the efficacy of sodium thiosulphate injections as a detoxificant for the gas-exposed. It
        took 22 years for their findings to be published which revealed that sodium thiosulphate
        could have saved tens of thousands of lives.li


                                                                                                11
Health effects of the Bhopal methyl isocyanate gas leak exposure [8, 30-32].lii

                                       Early effects (0–6 months)


Ocular            Chemosis, redness, watering, ulcers, photophobia
Respiratory       Distress, pulmonary edema, pneumonitis, pneumothorax.
Gastrointestinal Persistent diarrhea, anorexia, persistent abdominal pain.
Genetic           Increased chromosomal abnormalities.
Psychological     Neuroses, anxiety states, adjustment reactions
                  Impaired audio and visual memory, impaired vigilance attention and response time,
Neurobehavioral
                  Impaired reasoning and spatial ability, impaired psychomotor coordination.


                                    Late effects (6 months onwards)


Ocular            Persistent watering, corneal opacities, chronic conjunctivitis
Respiratory       Obstructive and restrictive airway disease, decreased lung function.
                  Increased pregnancy loss, increased infant mortality, decreased placental/fetal
Reproductive
                  weight
Genetic           Increased chromosomal abnormalities
Neurobehavioral Impaired associate learning, motor speed, precision



Environmental Damage

          After the gas leak Union Carbide abandoned the factory leaving behind a toxic wasteland.

They refused to clean up the area blaming the government and UCIL and breaking their contract

of lease. They were supposed to leave the property as they found it, however, this was

impossible to do due to the severity of long term pollution both above and below the ground.

Union Carbide violated the Polluters Pay Principle, an environmental policy requiring the costs

of pollution cleanup, etc be paid by those who caused itliii. Today the principle is recognized as a

component of international environmental lawliv, however in 1984 the environment was not the

concern as it is today. Since the opening of the pesticide plant in 1969, chemical waste was

routinely dumped on the property both above and below ground. “Consequently, residues and

waste materials weighing hundreds of metric tons are today contained in five storage areas upon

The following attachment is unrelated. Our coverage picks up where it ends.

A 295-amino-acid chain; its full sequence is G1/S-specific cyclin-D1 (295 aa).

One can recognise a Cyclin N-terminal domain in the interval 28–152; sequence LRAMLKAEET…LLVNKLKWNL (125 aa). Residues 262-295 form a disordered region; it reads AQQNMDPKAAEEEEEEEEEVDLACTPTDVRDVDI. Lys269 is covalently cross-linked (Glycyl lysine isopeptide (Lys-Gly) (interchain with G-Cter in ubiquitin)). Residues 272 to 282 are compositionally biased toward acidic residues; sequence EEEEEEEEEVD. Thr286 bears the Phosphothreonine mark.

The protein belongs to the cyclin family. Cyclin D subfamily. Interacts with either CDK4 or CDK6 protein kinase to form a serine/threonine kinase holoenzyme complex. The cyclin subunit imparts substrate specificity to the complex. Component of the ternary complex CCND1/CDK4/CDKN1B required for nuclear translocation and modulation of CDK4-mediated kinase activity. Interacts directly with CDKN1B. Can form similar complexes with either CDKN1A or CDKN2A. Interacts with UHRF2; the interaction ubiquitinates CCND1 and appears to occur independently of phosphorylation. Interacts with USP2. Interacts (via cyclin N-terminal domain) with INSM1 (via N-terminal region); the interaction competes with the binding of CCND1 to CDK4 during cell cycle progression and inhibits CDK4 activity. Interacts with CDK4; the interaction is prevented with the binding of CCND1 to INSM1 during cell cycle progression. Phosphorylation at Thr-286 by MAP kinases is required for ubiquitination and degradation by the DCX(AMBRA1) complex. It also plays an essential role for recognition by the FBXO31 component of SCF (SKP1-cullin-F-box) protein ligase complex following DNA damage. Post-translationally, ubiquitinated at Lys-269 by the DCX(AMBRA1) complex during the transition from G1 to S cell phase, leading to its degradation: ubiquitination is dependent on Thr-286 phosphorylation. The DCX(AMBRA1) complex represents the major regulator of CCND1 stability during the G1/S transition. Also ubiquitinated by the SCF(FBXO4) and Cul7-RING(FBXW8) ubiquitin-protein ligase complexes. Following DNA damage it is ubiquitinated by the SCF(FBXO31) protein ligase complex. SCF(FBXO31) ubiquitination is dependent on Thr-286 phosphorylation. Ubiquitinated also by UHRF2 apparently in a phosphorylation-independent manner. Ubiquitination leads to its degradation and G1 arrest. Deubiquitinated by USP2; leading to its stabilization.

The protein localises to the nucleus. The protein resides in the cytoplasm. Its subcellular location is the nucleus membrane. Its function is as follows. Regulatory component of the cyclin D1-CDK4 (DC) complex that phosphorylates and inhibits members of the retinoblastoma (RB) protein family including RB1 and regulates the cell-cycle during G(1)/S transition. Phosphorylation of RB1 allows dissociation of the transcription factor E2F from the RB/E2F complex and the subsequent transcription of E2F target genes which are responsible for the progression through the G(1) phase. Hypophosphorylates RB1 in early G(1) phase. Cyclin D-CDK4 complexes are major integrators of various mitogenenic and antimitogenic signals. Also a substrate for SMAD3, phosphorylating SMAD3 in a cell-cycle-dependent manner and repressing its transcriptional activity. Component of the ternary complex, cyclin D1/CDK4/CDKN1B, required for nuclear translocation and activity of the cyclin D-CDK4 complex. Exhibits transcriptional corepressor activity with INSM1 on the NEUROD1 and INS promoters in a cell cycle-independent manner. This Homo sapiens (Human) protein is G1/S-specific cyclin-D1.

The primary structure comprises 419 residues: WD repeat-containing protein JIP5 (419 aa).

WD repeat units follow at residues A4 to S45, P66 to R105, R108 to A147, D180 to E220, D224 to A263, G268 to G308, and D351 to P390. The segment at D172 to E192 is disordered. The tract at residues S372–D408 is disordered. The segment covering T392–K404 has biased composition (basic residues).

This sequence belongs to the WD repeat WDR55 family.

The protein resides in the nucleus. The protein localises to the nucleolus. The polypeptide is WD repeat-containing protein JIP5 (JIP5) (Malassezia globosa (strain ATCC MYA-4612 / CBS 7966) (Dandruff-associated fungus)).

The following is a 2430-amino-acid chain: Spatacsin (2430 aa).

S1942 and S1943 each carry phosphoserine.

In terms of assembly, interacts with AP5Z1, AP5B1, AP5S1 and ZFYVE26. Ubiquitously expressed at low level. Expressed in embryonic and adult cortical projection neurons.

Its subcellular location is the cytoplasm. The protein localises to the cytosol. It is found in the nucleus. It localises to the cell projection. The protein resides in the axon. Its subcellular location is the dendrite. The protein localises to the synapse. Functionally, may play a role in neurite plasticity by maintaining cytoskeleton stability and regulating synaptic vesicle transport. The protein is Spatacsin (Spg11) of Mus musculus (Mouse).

the surface of the site including an open cycle shed, a soapstone shed, the formulation building

                                                                                                    12
and two godowns.lv” In 1989 the Union Carbide, USA, discovered that the ground water was

highly toxic but did not release this informationlvi. They had approximately 20 different dumping

sites within the premises and also right outside the factory‟s wallslvii. In 1979, they constructed

three solar evaporation ponds which used to overflow each year, flooding neighbouring farms

and causing much damagelviii. When the farmer‟s livestock began dying and getting sick the

Carbide paid the farmers off in an effort to avoid court and the press. In 1981, the ponds began

leaking so managing officials asked for help from the head office in Danbury, Connecticut who

discovered that the ground water was highly toxiclix. Instead of cleaning and solving the problem

they constructed a third pond which they then dumped the “toxic sludge from the two

ponds...and covered it with soil and left.lx”


       Hazardous Waste Materials found on the site are;


               i) Sevin (carbaryl) tar residue

               ii) Napthol tar residue

               iii) Hexachlorocyclohexane (HCH), also known as benzene hexachloride (BHC,

               Lindane) solids

               iv) In process material obtained during dismantling of the formulation plant


                                      “Highly toxic Sevin lies spilled on the ground where the
                                      tank containing it has rusted away. In the event that this
                                      waste were to catch light in one of the fires that have
                                      periodically swept through the site, it would release methyl
                                      isocyanate, the gas which was chiefly responsible for the
                                      deaths and injuries sustained on the night of 2/3rd
                                      December 1984.lxi”




                                                                                                      13